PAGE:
Toledo and its ‘burbs boast an abundance of Tex-Mex restaurants, so it says something when the street is torn up for repairs around an eatery but a crowd still manages to find a way in.
Such a place is El Camino Real on Dussel Drive, now serving up nachos and guacamole in a former home of a Ground Round restaurant and before that a Bill Knapp's. But if you didn't know about the previous occupants, you wouldn't suspect it, so complete is the renovation. Bright colors warm the rooms, Mexican art graces the wall, and adobe-colored tile floors complete the picture.
Just a bit east of the Salisbury Road ramp to I-475, El Camino Real is a sister to restaurants in West Toledo (Douglas Road and Sylvania Avenue), Oregon (El Camino Sky, 2072 Woodville Rd.), and Ann Arbor.
To be honest, the food is hearty and portions large, but except for the occasional grace note — I love the guacamole — it's fairly ordinary. What brings crowds in are the tasty margaritas and the atmosphere, which gets downright festive on busy evenings and is low-key and mellow at other times.
I took myself there for a late lunch one weekday afternoon with just a book for a companion. My server kept my water and pop glasses filled and occasionally dropped by to see how I was doing, but other than that, he left me alone with my lunch and book. Before I knew it, more than an hour had passed and no one was in a hurry to rush me out of there.
I tried the chilaquiles Mexicanos ($9.50), which, from the description, I expected to be sort of a tostado, with shredded chicken and a variety of vegetables atop a tortilla. It was more like a super-sized serving of nachos piled on a platter and covered with the chicken, a spicy sauce, lettuce, and lots of cheese. The menu didn't mention that it would be spicy, and I needed to hit the water glass pretty hard.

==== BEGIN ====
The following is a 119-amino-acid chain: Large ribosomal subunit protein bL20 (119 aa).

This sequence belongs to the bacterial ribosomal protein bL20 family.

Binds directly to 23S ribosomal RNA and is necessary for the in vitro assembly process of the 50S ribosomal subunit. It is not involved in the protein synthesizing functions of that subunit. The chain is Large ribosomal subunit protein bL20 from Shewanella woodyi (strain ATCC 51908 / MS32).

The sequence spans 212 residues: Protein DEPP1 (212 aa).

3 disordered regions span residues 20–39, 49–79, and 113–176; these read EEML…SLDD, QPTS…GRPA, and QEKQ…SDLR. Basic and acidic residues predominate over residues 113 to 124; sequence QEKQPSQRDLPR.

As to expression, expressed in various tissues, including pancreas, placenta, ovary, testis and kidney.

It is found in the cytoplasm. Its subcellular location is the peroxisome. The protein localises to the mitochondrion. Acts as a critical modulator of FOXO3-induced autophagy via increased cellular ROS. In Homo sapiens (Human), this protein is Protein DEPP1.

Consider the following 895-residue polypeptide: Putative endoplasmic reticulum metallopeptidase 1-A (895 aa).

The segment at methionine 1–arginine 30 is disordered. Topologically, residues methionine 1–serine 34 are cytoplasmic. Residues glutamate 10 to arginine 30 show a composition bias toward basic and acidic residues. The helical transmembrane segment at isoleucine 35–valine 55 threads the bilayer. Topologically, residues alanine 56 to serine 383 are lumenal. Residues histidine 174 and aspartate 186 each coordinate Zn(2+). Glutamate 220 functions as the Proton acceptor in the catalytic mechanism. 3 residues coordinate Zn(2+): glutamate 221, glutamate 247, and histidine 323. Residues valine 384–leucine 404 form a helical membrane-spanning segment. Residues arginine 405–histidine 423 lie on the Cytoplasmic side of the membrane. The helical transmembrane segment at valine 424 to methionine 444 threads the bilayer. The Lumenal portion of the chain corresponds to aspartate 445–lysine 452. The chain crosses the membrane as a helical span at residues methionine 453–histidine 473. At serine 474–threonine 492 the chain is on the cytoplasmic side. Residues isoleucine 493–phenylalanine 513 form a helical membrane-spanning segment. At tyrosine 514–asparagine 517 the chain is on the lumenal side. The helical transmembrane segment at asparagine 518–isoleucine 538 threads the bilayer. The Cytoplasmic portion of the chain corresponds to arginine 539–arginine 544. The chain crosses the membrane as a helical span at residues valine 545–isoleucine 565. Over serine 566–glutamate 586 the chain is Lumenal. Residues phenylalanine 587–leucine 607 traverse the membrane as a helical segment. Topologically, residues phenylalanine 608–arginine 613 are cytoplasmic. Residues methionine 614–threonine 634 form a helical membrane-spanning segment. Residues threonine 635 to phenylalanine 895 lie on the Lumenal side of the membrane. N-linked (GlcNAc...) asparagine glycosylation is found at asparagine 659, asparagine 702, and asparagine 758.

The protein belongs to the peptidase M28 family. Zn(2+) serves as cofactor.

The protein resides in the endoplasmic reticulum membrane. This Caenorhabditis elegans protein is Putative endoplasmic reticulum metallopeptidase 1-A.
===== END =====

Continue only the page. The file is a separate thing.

Most of the meals that I tried at El Camino Real were covered in a layer of melted cheese, and they all came from the kitchen quickly, leading me to believe that the ingredients were prepared earlier in the day and were just waiting to be assembled into an assortment of combinations.
This is not a place where you can expect to have plenty of time to digest an appetizer before the entr e comes out.
For supper another night, my companion and I tried the enchiladas verdes ($9.50; $11.50 if you add shrimp) and a combo meal of a ground beef enchilada and a chalupa ($8.50). Both came with rice and beans. The combo meal was fairly ordinary, and the enchiladas verdes were good, after I got over the fact the shrimp were scattered atop the enchiladas, not tucked inside. However, the accompanying rice was dry and the beans were even more so, with little dehydration cracks on the top.
The large margarita was really good, however, and priced reasonably at $5.
After learning my lesson on the portion sizes, I tried a lunch-size beef fajita platter for dinner ($8.25), and it was still big enough to bring some home for the next day's lunch. The beef was somewhat overcooked … no medium rare here ... but the sauteed onions and pepper had some crunch to them, the lettuce was crispy, and the guacamole good. A dinner-sized portion is $12.
The menu includes some interesting offerings, including a “pizza” made of two grilled flour tortillas stuffed with shrimp, steak, chicken, refried beans, cheese, and vegetables ($12) and el tapatio, which mixes grilled chicken breast and chorizo sausage, smothered with cheese ($11.75). Both are on my radar to try if I go back.
It's a big if, however, because there are plenty of other Mexican restaurants serving food that's just as good or better, and they're closer to home.
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